We all know information drives social media. It’s fairly obvious. A social media post communicates content, which allows members to engage other users. Simple, right? Well… there’s more to it than that.
Social media posts aren’t just communicative. They’re performative. Status updates, tweets, and even funny dog videos reveal something deeper about the user’s passions, status and other variables. Those posts allow a user to construct an identity.
On Facebook, Twitter, and elsewhere, users have the power to shape and protect their identity. But some don’t see that responsibility. Countless users don’t know how to securely navigate the world of social networking and reveal too many details about themselves, over-sharing which encourages identity thieves and imposters like those who preyed on Rahul Madhyani to strike.
What’s interesting about that point is all types of people are guilty of exposing too much information, including scammers. Under those circumstances, security researchers can and do leverage social media to teach unsuspecting fraudsters a lesson.
That’s exactly what security researcher Christian Haschek did to a scammer on Reddit.
Get Your Apple Gift Cards Here!
As he explains in a blog post, Haschek won first place in the Solar Winds Sysadmin Contest back in 2012 with a story he wrote about his first job. The security researcher received two 250 USD Apple store gift cards as his prize. There was just one problem. Haschek wasn’t living in the United States, the country where the cards were issued. That meant there was no way for him to redeem the cards. As a result, he turned to Reddit in an attempt to sell his prize.
One user seemed particularly interested in the cards, per their message they wrote to Haschek:
“Still selling the $500 Apple giftcard? Is it apple store or Itunes? I can do $380 BTC for it. Pm me back with info.”
After some back and forth to verify one another, Haschek and the buyer connected on eBay. The security researcher provided the Reddit user with the PIN codes for the cards. He said he would also prepare the cards to be mailed out pending receipt of payment.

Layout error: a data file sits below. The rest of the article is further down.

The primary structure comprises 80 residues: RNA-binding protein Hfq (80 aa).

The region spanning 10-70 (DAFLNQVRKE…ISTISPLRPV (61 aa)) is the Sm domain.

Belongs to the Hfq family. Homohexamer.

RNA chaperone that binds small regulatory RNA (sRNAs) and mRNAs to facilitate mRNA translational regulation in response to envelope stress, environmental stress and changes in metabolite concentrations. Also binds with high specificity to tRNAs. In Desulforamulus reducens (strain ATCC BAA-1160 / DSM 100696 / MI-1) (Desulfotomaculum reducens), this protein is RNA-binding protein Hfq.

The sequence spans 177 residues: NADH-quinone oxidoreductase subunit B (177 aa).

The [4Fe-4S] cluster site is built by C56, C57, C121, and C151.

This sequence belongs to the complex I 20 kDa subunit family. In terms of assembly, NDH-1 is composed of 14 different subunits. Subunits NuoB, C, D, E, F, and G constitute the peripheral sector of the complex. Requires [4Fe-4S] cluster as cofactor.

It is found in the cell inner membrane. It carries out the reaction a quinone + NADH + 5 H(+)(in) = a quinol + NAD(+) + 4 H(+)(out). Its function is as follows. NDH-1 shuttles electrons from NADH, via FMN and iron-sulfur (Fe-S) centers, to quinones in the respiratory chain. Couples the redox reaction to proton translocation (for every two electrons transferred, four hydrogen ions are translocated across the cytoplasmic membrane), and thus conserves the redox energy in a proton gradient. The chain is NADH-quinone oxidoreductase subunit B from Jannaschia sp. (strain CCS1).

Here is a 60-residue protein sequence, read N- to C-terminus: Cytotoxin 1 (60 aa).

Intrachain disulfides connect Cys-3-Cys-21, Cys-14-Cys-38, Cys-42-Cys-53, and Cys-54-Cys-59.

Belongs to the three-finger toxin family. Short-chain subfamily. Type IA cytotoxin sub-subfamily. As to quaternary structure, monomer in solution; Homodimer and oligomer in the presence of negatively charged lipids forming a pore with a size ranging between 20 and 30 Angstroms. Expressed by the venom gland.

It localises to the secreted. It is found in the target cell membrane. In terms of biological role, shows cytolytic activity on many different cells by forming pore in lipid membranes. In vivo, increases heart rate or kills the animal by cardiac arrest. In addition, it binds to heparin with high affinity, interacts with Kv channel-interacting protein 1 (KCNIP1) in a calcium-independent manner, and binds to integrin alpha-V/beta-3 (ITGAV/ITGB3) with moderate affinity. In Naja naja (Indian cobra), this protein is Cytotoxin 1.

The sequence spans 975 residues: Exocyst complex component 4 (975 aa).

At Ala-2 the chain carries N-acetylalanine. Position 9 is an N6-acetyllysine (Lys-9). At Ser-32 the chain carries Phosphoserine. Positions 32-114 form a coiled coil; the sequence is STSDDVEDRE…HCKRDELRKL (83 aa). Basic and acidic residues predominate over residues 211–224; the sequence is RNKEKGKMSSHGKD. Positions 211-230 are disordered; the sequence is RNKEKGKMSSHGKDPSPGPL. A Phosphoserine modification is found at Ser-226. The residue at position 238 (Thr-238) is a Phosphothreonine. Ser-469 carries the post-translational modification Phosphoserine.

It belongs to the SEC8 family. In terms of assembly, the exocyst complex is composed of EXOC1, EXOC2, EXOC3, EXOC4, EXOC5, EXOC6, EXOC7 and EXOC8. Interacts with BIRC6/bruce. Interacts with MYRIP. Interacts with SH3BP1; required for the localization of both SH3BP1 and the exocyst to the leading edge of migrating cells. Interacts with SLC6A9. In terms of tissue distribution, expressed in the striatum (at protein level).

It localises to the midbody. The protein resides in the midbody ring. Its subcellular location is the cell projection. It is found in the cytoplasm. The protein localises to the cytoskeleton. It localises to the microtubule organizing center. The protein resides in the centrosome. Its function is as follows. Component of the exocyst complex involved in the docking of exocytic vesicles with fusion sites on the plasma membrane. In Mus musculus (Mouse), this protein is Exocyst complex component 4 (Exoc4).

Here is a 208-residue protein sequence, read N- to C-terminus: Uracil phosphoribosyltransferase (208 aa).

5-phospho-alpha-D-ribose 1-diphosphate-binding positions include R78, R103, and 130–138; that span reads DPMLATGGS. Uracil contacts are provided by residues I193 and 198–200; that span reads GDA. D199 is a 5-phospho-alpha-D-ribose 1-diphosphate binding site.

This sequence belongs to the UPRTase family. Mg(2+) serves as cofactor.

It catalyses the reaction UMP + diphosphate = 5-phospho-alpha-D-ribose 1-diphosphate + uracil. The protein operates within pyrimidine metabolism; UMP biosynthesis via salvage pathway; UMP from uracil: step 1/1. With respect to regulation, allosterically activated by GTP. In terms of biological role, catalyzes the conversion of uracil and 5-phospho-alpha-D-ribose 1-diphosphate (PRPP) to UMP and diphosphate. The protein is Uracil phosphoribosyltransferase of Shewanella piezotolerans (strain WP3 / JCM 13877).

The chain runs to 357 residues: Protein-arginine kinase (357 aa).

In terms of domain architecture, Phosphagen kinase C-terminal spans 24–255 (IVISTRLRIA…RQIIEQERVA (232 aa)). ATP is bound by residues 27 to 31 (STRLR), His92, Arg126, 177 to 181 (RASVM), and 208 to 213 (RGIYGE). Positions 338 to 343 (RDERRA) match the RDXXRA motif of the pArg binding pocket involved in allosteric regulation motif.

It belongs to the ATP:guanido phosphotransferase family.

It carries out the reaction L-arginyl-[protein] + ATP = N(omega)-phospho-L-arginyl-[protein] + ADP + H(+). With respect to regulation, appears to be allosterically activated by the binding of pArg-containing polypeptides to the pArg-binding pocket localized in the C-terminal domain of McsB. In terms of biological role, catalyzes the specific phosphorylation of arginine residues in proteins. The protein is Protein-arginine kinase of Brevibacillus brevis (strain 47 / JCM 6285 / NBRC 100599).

So he waited several days for the buyer to transfer 380 USD worth of Bitcoin to his wallet. When nothing came, he checked on Reddit and to his surprise discovered the party had deleted their account.
Haschek now knew the guy was a scammer. But in the spirit of trying to get the money, he tried to be nice and asked if the buyer still intended to send payment over.
Here’s how the former Reddit user responded:
“Excuse me, but who are you? I don’t use this account except when I occasionally buy items. my ebay was hacked recently along with my email because I was keylogged. The hacked then proceeded to access my bank paypal and ebay. So no. I won’t send you money for someone else hacking you but I do feel sorry for you.”
Fine. Haschek could have a little fun instead.
And so he did.
Payback’s a Message to Your Mom
Haschek started by tying the scammer’s eBay and Reddit usernames together via a Google Search. With that information, he used additional searches to find out their first name and city of residence on a job search site.
It didn’t take Haschek long to find out the scammer’s full name:
“On facebook I just entered the username he was using on ebay and I found a post from someone with an anime profile pic, linking the user name of the scammer in a post. Sure enough it was only text and not a link to a facebook profile. The post had one like. But this friend of the scammer had posted everything public. Hundreds of posts a month. I scrolled through 4 years of posts until I found something that I now reffer to as the holy grail. He made a screenshot of some LoL game he played and had facebook open in the background. You could see all of his online friends. One of them was the scammer! So now I knew his full name.”
After sending a message to a few of the scammer’s family members, including their mother and brother, Haschek received an apology from the scammer in which they agreed to sell the Apple gift cards and give the security researcher the money.
They also asked that Haschek terminate all contact with their friends and family:
“Please leave me alone after this I won’t do anything like this anymore I am having panic of attacks just thinking about this.”
Haschek’s story illustrates how some social media scammers aren’t even aware of the damages their actions cause.
Sometimes, security researchers come along and teach those oblivious fraudsters a lesson. Other times, they don’t, which give those bad actors license to prey on unsuspecting users.
Don’t let yourself fall victim to a social media scam! To protect yourself, please familiarize yourself with some of the most common scams found on LinkedIn, Twitter and Facebook.